A view from the Summit
Town Hall and Council House on Victoria Square, Birmingham, 1921 - Britain from Above.
A few thoughts from Flatpack Director Ian Francis on last week's Arts and Culture Summit.
On 18th and 19th October the recently-completed Bramall Music Building at Birmingham University hosted an Arts and Culture Summit, initiated by the new Council Leader Sir Albert Bore with the aim of sketching out a vision to 'reinvigorate the cultural life of the city.' Two stand-out moments from the two days: a quietly devastating snapshot of Birmingham’s coffers by Corporate Finance Director Jon Warlow, including a ‘Graph of Death’ which showed funding for local government plummeting southwards; and from Graham Vick, Artistic Director of Birmingham Opera Company, this prognosis for an arts world bankrolled by corporate giving: ‘if you don't have the good fortune to be one of London's large institutions, you’re fucked.’
So why did people come away from this event feeling enthused and excited? It may have been the free lunch, or the guest speakers, but mainly I think it was the sense that our leaders might actually have a clue about culture and the role it can play in Birmingham. When he regained office in May after eight years one of Bore’s first moves was to cut the cabinet role for Leisure, Sport & Culture, and the onus was on him here to show that this doesn’t mean a sidelining of the arts. In fact his opening and closing remarks showed a genuine understanding of what people get out of culture, a determination to maintain support for it, and an acknowledgement that there is ample room for improvement in the way the city council and the arts sector work with one another.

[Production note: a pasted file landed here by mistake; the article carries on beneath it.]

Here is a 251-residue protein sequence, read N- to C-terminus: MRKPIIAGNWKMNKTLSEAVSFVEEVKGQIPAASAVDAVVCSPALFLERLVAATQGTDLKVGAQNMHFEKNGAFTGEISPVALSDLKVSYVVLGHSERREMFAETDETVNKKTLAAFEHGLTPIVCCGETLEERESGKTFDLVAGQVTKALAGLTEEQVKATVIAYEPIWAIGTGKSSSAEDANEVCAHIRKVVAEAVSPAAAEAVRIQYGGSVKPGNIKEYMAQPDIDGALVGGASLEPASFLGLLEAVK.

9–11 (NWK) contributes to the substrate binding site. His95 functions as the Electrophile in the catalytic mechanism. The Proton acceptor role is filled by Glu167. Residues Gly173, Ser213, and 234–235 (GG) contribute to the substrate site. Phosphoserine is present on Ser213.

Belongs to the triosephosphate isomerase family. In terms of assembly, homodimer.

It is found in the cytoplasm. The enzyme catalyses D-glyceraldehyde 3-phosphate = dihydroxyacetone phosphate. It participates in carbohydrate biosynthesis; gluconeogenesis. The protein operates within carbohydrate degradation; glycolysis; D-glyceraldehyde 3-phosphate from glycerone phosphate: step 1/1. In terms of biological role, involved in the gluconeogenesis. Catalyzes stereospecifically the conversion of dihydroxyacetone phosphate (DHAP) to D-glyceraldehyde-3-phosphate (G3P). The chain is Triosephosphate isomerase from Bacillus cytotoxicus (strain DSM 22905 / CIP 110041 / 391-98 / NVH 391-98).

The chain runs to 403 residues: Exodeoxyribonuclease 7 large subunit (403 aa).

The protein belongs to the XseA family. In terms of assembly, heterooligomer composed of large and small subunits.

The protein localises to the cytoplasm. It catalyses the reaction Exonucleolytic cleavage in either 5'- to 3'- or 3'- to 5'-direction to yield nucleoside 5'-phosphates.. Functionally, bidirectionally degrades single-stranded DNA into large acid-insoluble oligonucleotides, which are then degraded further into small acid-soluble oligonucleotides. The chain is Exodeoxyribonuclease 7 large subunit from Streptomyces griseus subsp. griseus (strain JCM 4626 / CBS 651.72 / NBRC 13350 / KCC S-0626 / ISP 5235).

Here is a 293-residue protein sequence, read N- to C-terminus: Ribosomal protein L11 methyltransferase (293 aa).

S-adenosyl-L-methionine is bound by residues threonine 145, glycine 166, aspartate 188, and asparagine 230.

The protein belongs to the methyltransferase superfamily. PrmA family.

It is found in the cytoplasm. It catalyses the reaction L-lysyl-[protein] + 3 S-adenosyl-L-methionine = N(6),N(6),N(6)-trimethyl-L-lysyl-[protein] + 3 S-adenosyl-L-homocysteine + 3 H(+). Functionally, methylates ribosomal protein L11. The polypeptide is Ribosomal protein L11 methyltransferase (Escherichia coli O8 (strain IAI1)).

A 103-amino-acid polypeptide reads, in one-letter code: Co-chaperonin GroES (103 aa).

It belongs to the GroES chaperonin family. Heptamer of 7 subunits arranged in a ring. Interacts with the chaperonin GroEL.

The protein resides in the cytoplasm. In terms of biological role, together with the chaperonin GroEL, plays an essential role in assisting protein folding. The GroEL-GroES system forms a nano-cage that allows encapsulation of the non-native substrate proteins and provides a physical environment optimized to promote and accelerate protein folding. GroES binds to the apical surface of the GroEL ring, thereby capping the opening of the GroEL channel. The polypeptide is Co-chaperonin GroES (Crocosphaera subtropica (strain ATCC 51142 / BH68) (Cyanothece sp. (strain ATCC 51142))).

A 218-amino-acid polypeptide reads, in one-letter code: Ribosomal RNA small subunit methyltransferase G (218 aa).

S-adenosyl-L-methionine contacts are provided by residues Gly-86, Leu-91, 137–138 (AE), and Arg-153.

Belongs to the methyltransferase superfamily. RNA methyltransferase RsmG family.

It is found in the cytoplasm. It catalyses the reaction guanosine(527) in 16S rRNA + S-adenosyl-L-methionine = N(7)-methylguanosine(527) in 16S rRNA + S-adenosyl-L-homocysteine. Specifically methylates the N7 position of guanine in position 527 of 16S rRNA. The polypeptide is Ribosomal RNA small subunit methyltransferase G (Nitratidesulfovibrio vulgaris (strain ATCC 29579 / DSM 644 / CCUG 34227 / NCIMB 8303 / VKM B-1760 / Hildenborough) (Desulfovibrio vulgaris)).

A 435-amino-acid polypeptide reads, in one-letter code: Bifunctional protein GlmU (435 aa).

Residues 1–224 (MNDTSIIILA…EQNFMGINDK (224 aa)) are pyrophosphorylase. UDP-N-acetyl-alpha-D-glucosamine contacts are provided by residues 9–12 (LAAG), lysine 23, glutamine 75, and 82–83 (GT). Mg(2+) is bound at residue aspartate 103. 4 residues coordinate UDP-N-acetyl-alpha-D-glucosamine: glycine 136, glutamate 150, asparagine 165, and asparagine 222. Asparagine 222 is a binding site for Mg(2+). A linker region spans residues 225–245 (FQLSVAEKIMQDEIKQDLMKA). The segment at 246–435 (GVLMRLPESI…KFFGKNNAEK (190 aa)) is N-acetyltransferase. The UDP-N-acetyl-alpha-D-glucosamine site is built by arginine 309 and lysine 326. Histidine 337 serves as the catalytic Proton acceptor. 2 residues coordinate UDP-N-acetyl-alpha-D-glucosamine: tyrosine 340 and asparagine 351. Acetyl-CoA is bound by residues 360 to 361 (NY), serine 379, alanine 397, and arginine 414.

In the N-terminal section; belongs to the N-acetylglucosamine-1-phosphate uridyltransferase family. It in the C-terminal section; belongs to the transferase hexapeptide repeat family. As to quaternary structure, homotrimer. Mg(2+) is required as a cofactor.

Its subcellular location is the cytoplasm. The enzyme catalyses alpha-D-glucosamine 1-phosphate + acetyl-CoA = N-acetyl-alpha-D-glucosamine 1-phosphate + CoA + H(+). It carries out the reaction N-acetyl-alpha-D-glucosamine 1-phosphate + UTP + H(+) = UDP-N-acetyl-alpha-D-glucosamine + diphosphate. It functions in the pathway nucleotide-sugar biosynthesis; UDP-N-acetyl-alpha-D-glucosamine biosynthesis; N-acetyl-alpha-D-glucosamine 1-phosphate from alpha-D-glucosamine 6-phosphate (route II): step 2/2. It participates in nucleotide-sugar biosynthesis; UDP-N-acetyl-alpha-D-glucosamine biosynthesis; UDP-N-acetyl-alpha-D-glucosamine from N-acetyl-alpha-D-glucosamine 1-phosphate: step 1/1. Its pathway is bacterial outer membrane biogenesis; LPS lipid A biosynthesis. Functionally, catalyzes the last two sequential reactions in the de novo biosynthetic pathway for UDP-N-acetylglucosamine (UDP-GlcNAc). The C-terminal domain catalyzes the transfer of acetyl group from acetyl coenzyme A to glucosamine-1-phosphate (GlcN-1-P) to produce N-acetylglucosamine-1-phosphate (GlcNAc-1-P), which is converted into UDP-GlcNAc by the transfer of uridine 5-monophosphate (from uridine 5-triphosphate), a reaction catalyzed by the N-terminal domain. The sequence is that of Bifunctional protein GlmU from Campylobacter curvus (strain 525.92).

The city’s present cultural strategy is essentially to maintain jobs and buildings for its largest clients. When £2 million was cut from the arts last year the smaller organisations bore the brunt, and currently 95% of a £10 million budget is distributed to 12 arts organisations. A small and diminishing proportion goes to 11 others and there is a pot of £250,000 for everyone else, most of it designated for work with young people. This is nothing new. Birmingham grew fast by making things and selling them across the world. For our Victorian forefathers, palaces of high art were a monument to the city’s newfound status, and the same attitude informed the redevelopment of the city centre in the 80s and 90s, headlined by flagship buildings like Symphony Hall and the National Indoor Arena. (For a flavour of the time I recommend There Is A Better Lifestyle, a promotional film attempting to persuade high-flying London types that Birmingham was not a hellhole.)